The films on this list made me feel that I was inside someone else’s life: no filters, no artifice, just pure, real life. I believed every character, every color, every emotion, every location, every song, every sound. I didn’t see actors; I saw people going about their lives, taking me with them into a world I would have never had access to.
Patricia Cardoso won a gold medal at the Student Academy Awards in 1996 and directed Real Women Have Curves (2002), which earned the Audience Award for best dramatic film and the Special Jury Prize for acting at the Sundance Film Festival.
In this movie, for the first time in my life, I saw the streets I lived on and people who looked like me on screen. It was the first Colombian movie I ever saw. It made me aware that I have grown up watching foreign films about foreign people and foreign places, and never about my own.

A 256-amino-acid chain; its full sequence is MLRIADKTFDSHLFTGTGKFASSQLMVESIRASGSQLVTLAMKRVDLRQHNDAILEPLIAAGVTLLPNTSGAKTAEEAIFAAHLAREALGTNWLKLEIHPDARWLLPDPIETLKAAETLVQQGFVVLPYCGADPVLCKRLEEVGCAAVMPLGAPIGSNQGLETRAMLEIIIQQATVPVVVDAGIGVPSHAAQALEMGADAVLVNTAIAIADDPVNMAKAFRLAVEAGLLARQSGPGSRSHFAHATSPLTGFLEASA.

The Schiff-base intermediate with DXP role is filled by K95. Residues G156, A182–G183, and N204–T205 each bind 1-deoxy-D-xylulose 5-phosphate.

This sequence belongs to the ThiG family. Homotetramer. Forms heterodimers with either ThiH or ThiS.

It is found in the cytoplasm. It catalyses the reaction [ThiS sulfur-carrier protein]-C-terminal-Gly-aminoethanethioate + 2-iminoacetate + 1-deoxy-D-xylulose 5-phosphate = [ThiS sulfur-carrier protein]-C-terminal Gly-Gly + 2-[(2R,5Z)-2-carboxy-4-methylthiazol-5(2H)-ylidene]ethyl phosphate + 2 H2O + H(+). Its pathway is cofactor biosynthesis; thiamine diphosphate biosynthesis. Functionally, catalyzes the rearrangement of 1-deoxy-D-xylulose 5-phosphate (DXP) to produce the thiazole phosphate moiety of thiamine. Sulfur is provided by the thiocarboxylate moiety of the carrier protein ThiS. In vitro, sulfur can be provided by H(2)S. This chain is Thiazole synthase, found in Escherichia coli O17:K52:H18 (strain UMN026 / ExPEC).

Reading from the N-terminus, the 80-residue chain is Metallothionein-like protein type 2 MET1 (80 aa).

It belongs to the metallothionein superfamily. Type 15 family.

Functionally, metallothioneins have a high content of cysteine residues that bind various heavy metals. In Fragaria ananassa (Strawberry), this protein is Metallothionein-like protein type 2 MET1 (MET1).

Wadja took me through her neighborhood in Riyadh, on her journey to buy a green bicycle. It reminded me of my childhood in Bogotá, where I also wanted a bike I didn’t have. It gave me a glimpse into the lives of a young girl and her mother in Saudi Arabia that were complex and rich and authentic. It is hopeful, universal, and unique.
Mosquita y Mari is a beautifully told coming of age story of two Chicana teens in their neighborhood of Huntington Park in Los Angeles. It is also a love story to these characters and this community.
The highly original and unexpected story of Victor and Thomas from Coeur d’Alene, Idaho, that is tragic and humorous at the same time. The characters are treated with complexity, warmth, and respect, and the movie is skillfully written and directed.
Raimunda and her daughter go into a chilling and hilarious journey that made me cry and laugh and surprised me at every turn. A road trip from Madrid to La Mancha, with truth in every location and every character. And at the heart of it, a love story between a mother and a daughter.